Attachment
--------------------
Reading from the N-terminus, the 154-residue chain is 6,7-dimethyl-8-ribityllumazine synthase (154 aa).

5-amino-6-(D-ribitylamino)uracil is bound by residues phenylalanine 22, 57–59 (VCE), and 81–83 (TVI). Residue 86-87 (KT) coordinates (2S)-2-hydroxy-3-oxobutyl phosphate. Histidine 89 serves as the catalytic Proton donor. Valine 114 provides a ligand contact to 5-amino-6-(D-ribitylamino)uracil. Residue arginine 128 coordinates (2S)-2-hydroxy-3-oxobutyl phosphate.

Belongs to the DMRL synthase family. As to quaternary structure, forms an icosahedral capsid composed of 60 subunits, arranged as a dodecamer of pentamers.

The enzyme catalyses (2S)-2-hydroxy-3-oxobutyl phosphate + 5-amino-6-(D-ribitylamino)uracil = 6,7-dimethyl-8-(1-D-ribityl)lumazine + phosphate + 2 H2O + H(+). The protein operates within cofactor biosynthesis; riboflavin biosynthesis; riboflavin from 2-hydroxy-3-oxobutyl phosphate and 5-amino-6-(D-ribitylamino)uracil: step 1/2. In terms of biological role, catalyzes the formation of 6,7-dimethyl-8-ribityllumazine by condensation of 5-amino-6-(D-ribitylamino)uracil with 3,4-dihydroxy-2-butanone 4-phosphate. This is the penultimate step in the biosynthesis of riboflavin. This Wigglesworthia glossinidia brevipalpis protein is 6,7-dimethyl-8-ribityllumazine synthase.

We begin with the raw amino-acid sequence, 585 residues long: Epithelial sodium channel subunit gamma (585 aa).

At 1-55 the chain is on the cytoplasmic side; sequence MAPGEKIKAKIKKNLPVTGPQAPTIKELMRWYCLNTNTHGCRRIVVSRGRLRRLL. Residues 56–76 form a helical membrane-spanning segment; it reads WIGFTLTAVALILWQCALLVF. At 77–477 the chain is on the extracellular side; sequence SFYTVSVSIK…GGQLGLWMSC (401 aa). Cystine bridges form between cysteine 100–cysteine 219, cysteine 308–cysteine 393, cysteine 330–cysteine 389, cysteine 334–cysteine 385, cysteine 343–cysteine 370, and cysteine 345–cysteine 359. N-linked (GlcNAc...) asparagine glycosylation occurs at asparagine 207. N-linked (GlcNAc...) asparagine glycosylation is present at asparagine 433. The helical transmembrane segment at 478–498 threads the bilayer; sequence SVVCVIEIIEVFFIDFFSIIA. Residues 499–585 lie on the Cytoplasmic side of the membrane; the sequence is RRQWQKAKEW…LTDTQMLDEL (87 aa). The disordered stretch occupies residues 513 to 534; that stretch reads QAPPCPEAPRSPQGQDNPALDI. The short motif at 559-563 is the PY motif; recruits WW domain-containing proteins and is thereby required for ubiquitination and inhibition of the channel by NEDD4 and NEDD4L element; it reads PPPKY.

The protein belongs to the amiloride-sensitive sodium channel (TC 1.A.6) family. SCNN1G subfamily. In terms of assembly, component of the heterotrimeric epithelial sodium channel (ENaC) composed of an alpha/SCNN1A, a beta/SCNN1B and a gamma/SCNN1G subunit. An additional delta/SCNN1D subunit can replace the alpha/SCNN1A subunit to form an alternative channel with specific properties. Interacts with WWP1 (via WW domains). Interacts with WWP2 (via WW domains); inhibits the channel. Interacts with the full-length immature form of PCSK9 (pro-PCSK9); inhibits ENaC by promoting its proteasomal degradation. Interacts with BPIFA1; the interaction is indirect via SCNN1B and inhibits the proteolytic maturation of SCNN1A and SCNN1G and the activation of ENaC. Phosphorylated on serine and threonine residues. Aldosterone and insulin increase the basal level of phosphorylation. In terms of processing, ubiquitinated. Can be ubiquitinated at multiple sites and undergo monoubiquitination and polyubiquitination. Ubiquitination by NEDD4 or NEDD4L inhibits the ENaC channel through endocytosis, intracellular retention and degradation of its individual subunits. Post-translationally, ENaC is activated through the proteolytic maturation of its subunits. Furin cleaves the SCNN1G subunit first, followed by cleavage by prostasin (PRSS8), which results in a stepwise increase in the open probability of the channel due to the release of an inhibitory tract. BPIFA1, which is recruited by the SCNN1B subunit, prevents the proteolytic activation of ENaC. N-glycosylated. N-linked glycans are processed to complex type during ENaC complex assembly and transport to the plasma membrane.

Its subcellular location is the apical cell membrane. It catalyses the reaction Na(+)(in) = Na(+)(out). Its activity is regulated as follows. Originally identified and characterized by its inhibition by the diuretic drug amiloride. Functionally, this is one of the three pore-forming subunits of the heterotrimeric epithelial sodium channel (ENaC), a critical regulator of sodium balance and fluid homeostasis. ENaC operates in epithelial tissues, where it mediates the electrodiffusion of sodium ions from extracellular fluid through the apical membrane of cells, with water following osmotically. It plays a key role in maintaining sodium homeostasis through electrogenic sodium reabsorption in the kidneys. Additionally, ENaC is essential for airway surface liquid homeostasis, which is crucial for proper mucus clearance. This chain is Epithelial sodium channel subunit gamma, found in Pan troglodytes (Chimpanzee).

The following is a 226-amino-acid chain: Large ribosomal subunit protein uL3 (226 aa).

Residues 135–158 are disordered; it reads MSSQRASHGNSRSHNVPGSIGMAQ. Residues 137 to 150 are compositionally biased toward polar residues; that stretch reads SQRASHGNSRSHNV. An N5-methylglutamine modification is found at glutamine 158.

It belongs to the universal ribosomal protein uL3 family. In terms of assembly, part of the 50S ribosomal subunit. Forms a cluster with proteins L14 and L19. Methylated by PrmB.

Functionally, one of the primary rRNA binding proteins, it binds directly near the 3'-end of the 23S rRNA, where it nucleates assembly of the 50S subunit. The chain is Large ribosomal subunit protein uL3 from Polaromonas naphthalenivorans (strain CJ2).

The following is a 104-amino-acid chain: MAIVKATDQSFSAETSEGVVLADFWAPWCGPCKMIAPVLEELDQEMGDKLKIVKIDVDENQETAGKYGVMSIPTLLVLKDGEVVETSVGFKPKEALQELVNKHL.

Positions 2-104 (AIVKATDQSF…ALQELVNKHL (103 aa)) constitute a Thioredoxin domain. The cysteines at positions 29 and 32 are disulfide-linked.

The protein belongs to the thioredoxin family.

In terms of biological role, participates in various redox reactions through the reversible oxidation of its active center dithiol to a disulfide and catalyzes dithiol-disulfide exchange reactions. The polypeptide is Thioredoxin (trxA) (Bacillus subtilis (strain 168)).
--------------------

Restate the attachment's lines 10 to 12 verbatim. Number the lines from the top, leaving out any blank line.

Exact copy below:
Residues 135–158 are disordered; it reads MSSQRASHGNSRSHNVPGSIGMAQ. Residues 137 to 150 are compositionally biased toward polar residues; that stretch reads SQRASHGNSRSHNV. An N5-methylglutamine modification is found at glutamine 158.

It belongs to the universal ribosomal protein uL3 family. In terms of assembly, part of the 50S ribosomal subunit. Forms a cluster with proteins L14 and L19. Methylated by PrmB.

Functionally, one of the primary rRNA binding proteins, it binds directly near the 3'-end of the 23S rRNA, where it nucleates assembly of the 50S subunit. The chain is Large ribosomal subunit protein uL3 from Polaromonas naphthalenivorans (strain CJ2).